It also enabled him to travel the world and work in China, Mexico, Malaysia, Gulf of Mexico, South East Asia and other destinations.
The Croucher family’s history in boxing predates the Federation of Australia as an independent nation, originating from the English port city of Southampton.
Mick’s grandfather, Harry, started the family boxing dynasty in 1892 with his three sons, Harry Jr, Albert, and Mick’s father, Dan.
Mick was also followed by his son, Nathan, who won three Victorian and three Australian amateur titles. Nathan finished with a record of 38 wins from 41 bouts.
The Croucher boxing dynasty is now in the Guinness Book of Records for longest sporting dynasty -1892 to 2021 -a total of 129 years in boxing.
The Croucher family moved to Melbourne in 1998 so their two daughters could attend Melbourne University.
This gave Mick the opportunity to join the boxing administration in the city, which he always wanted to do.
Living in Glen Waverley with his family he soon joined up with former trainer, Jack Rennie, who was the coordinator for the American owned World Boxing Foundation. After six months of working fights with Jack and getting a good knowledge of the fight sanctioning game, Jack was ready to retire and the American owner, Ron Scalf, in his own words, was ready to pass the baton.
In 2004, Mick along with his daughter, Bridie-Maree, and life-long boxing colleague and former fighter, Clive Robertson flew, to Johnson City, Tennesse, USA and signed the contract to purchase the World Boxing Foundation.
Mick said it was the best deal he has ever done as the WBF has climbed to be the sixth ranked sanctioning body in the world.
It enabled him to travel the world in excess of 50 times and he said this success has come through the hard working WBF International coordinators and vice president and sanction chairman from Tamworth, New South Wales, Paul Saunders.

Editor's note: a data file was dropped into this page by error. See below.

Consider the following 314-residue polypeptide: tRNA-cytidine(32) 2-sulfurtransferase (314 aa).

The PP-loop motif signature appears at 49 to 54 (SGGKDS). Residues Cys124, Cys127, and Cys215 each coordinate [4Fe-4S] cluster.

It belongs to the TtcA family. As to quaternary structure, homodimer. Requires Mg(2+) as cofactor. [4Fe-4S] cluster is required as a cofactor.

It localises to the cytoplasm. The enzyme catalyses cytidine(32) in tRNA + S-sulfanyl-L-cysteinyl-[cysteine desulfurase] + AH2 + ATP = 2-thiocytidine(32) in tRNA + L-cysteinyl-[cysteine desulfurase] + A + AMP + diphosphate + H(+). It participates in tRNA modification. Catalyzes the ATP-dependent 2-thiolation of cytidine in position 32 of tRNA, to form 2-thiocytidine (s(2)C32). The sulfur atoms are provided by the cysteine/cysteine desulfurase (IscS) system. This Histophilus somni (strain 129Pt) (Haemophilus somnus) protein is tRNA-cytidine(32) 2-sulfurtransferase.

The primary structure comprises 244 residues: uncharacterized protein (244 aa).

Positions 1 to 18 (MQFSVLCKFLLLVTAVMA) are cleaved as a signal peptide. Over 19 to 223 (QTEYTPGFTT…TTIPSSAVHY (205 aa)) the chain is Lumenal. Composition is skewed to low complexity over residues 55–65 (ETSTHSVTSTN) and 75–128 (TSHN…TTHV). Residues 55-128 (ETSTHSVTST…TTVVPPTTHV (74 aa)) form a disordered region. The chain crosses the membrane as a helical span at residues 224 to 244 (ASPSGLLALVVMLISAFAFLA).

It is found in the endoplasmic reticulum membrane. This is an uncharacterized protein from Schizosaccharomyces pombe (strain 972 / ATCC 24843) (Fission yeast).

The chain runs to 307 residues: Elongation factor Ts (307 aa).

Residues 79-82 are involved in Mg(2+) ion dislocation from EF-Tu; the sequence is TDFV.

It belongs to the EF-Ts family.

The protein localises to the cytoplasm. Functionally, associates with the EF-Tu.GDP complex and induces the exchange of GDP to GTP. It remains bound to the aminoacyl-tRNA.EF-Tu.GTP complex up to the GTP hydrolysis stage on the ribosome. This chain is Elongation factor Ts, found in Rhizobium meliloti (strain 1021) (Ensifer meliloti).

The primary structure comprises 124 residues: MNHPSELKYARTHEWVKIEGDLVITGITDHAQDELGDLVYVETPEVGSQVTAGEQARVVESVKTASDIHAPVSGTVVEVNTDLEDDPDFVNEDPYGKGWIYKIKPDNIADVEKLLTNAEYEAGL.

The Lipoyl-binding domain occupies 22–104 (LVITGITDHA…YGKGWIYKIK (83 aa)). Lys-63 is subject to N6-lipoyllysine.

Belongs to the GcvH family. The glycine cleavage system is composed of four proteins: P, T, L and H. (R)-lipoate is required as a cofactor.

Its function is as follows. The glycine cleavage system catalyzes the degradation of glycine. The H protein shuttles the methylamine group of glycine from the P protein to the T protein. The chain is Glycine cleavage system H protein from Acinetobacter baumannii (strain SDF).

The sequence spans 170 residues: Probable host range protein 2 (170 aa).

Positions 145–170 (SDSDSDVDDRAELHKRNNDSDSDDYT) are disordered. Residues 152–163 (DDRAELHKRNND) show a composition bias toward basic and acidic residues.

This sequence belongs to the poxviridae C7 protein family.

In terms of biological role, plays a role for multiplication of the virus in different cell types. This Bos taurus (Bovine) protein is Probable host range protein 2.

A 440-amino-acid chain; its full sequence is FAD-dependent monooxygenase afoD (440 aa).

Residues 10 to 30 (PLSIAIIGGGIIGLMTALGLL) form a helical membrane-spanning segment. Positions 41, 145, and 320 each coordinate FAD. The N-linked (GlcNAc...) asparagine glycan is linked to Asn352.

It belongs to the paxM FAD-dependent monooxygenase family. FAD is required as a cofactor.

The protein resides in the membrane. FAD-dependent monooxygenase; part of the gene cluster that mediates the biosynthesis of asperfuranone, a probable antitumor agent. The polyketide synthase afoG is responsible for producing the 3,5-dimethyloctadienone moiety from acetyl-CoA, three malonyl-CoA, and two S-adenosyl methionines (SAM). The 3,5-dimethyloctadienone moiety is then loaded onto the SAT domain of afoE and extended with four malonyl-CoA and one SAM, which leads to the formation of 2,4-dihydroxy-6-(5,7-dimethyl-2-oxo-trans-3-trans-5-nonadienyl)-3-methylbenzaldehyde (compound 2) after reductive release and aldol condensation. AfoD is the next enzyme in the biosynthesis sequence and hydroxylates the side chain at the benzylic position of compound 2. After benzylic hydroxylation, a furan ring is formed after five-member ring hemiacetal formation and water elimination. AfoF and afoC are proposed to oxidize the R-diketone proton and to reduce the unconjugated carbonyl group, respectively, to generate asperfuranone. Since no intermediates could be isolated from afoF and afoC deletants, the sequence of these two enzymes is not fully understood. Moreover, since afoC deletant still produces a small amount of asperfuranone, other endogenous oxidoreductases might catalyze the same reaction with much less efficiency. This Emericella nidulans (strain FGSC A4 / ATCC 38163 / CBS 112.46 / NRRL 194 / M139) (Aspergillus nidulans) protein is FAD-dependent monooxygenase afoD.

“He has done an excellent job in coordinating and sanctioning all the WBF title bouts globally,” Mick said.
Mick said his world appointments still keep coming in as he is now the vice president of the Iran Boxing Federation as well as their international boxing consultant. He said duties are to bring their boxers out onto the world scene as Iran has been hampered by trade and other restrictions over the past few years.
Mick is now in discussions with the Nepal Boxing Commission to assist in getting their boxers international matching, with India also included in the WBF global strategy to promote bouts.
Mick has also supervised 55 international championship bouts across the world, and helped form boxing commissions in Kenya, Fiji, Nepal and China.
Mick is also the long-serving Victorian president of the Australian National Boxing Federation, an organization of which he is still a member and enjoys very much.
Mick said he is very proud of his time in boxing as it has been very good to him.
“There has been a lot of hard work to get the WBF to the world position it is today, but it has been all worthwhile as it is the WBF’s intention to give all worthy young fighters the opportunity to have a title belt hanging in their house,” he said.